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960 butterfly species in Borneo
Published on: Thursday, June 20, 2024
By: Kan Yaw Chong
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960 butterfly species in Borneo
From left: Chung, Fred Kugan, Tan Chan, Datin Chan and Dr Bosuang at the launching of the book.
Kota Kinabalu: Living purely by instincts, the remarkable beauty and diversity of butterflies of Sabah and Borneo deliver a barrage of profound ecological virtues that everybody should be grateful for, said Tan Jiew Hoe, Board Director of world-renowned Gardens by the Bay Singapore and Singapore Gardening Society at the book launch of  the 484-page ‘A Guide to the Butterflies of Borneo’ at the Kinabalu Hyatt Kinabalu Regency Wednesday morning.            

“It is a privilege to gather here today for the momentous launch of A Guide to Butterflies of Borneo, a masterpiece crafted by the distinguished authors Dr Arthur YC Chung, Head of Forest Research Centre Sepilok, Dr Steven Bosuang of Kipandi Park, publisher Datuk CL Chan and Teo Thiam Peng from Singapore,” Tan said. 

Credited for financing the five-year project without which it would not have been possible, he continued: “This comprehensive work marks a significant milestone in butterfly studies, offering a definitive reference for exploring the enchanting world of Borneo’s butterflies.”

“With 448 pages filled with insightful content and stunning photographs, this book stands as a beacon of knowledge, illuminating the intricate beauty and diversity of these winged wonders in Borneo,” he said. 

“As we immerse ourselves in the pages of this guide, we not only uncover the mysteries of butterflies but also deepen our appreciation for their crucial role within our ecosystem.”

“Butterflies, as pollinators, play a pivotal role in plant reproduction by facilitating the transfer of pollen between flowers,” Tan said.  

“This essential function supports the production of fruits, seeds, and nectar, fostering ecosystem diversity and stability,” he said. 

“Their delicate dance among flowers ensures the continuity of plant species, underscoring their significance in sustaining biodiversity and the interconnected web of life.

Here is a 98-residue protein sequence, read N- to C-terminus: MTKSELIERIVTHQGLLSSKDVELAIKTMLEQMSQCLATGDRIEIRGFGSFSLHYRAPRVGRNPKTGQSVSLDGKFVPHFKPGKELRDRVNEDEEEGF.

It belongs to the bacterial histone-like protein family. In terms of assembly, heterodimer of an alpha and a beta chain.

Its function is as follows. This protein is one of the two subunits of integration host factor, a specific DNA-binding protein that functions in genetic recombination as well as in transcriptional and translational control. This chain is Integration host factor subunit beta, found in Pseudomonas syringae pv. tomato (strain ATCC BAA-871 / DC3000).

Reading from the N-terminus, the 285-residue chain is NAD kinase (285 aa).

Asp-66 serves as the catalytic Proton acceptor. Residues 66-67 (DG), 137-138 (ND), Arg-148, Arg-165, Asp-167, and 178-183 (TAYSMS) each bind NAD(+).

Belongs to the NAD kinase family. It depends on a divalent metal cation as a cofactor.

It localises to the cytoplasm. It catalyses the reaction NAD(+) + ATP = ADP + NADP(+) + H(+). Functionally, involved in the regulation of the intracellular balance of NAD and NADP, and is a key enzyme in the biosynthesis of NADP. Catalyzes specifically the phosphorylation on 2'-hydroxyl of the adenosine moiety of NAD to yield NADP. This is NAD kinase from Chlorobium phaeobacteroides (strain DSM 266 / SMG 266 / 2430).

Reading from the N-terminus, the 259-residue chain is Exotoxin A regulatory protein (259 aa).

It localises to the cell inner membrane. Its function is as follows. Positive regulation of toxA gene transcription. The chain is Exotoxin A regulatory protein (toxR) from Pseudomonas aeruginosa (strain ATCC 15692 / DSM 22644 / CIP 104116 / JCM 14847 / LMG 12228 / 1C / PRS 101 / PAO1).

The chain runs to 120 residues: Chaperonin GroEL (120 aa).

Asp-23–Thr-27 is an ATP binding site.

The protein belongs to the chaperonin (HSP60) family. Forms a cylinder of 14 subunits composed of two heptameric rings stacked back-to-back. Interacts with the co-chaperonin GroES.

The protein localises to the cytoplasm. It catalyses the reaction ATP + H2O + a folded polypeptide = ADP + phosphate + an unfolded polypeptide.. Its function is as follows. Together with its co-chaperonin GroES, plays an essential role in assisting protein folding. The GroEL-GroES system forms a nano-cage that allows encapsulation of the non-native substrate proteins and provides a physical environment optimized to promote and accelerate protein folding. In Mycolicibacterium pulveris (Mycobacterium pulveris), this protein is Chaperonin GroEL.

“By understanding and conserving these magnificent creatures, we uphold the delicate balance of nature that unites us all,” noted Tan who also launched the guide book, hailed the “unwavering dedication and expertise an invaluable resource to fruition.” 

Tan said the presence of Chief Conservator of Forests, Datuk Fred Kugan, also dignified the occasion dedicated to the preservation of natural heritage.  

Meanwhile, lead author, Dr. Arthur Chung attributed the “masterpiece” to the “passion, hard work, commitment and great teamwork” between Tan, CL Chan, eminent butterfly experts, Dr Steven Bosuang and Singaporean Teo Thiam Peng as without which a publication of its quality and standard could not have been accomplished.

He also credited a large assemblage of 50 photographers who contributed  their excellent photos to turn out a “striking publication”.

Special recognition was extended to Joe Pan, Jimmy Lin,  Ronald Asuncion, Linus Gokusing,  Jamium  Michael, Dr Liaw Yun Haw, Ammelia Chong, Joe Justin, Murshy Ng, Amos Fung, Ann Hii, Chien Lee from Sarawak and Honyrol Ahmand Sah from Brunei.   

“Butterflies are graceful jewels that are glamorous and naturally captivating to everyone since time immemorial,” he said.

“It has been estimated that there are some 20,000 species of butterflies in the world of which 960 species are in Borneo and 81 of them are endemic to Borneo.” 

Chung later presented and  narrated a jaw dropping slide show on the wonders and beauty of a selection of  top butterflies featured in the guide book.  

Highlighted in the book are the flagship butterflies  such as the newly designated Sabah State butterfly – the Kinabalu Birdwing (Troides andromanche), the national butterfly Rajah Brooke Birdwing (Trogonptera brookiana) and all other birdwing butterflies native to Borneo. 

It was the “collaborative efforts” of the late Dr Stephen Sutton, stakeholders and the State Government that the Kinabalu Birdwing Butterfly  (Troides Andromache) was officially declared  the State Butterfly,  Chan said.  

“One standard feature that distinguishes this guide from others is the inclusion of photographs displaying both male and female specimens, showcasing the upper and undersides of their wings,” he pointed out.

“This inclusion is crucial for individuals using the book  to accurately identify different species,” he argued.   

Chan said the ever present ‘interest and support’ from Rotarians of Kota Kinabalu Rotary Club, James Quek, Lawrence Thien, Philip Koh and Paul Foronda, were keenly felt.   

“Additionally, heartfelt appreciation goes out to the entomologists from Japan and France for their valuable contribution of specimen of rare species which brought diverse perspective and insights  to the content of the book,” Chan said. 

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